Institute partnership strives to protect Biscayne Bay

The Institute of Environment has renewed its partnership with the Biscayne Bay Marine Health Summit Coalition in support of a new effort: the implementation of a “Post Summit Plan of Action” focused on advocacy, communication and education.

This partnership will advance Biscayne Bay restoration and preservation initiatives, bolstering stakeholder and community efforts to protect the landmark waterway to address threats. The inaugural Biscayne Bay Marine Health Summit in 2017 brought together over 250 advocates and experts to discuss the state of the waterway.

More needs to be done. In August of 2019, a grand jury convened by the Miami-Dade State Attorney’s Office warned that Biscayne Bay was at a “tipping point” and without corrective action, the bay would suffer from irreversible damage. This led to the Action Summit, which rallied high-profile state and community leaders. 

The institute’s new partnership with the coalition’s steering committee intends to support advocacy and education efforts to advance bay health. Luiz Rodrigues, steering committee member and founder of the 2017 and 2019 summits, will be leading partnership activities under the direction of institute director, Todd Crowl.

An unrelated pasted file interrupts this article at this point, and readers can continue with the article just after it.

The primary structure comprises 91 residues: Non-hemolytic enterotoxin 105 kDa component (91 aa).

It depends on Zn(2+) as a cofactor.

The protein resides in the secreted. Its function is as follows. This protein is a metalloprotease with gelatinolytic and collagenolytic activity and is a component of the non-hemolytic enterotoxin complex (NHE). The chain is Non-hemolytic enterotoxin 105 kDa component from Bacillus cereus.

The steering committee also includes Tiffany Troxler, institute researcher, and Steve Sauls, former vice president of governmental relations at FIU. Sauls was instrumental in facilitating the university’s hosting of the two summits.

“We hope to continue advancing solutions for research and technology in order to create a long-term and sustainable plan with the financial and political support needed to restore and maintain the health of the bay for the long run,” said Rodrigues.

Together, the groups will advocate amongst local, state and federal partners for the betterment of the bay’s water quality through restoration and preservation efforts. They also plan to coordinate educational workshops to address the bay’s health and have pledged to keep summit attendees informed about Biscayne Bay health-related initiatives.

The Institute of Environment’s researchers have worked on water quality research for the last 25 years. Now, they are using research buoys positioned in the bay to collect water contamination data that can be used to identify where potential algal blooms may crop up and where chemical pollution might become an issue. This research is being supported by the NSF-funded CREST Center for Aquatic Chemistry and Environment, which is part of the institute.

Institute scientists are also monitoring the health of the bay’s ecosystem, including seagrass and microalgae communities, which have experienced recent die-offs. These parts of the waterway capture carbon, which reduces greenhouse gases in the atmosphere.

Biscayne Bay is a critical element of our South Florida ecosystem, community and culture. Consider supporting this year’s Biscayne Bay Health project. Learn more by visiting the summit’s website

Biscayne Bay Marine Health Summit Coalition steering committee members include Luiz Rodrigues, Albert Gomez, Camila Quaresma, Dave Doebler, Emilio Lopez, Irela Bagué, Patrick Shearer, Scott Strippling, Steve Sauls and Tiffany Troxler.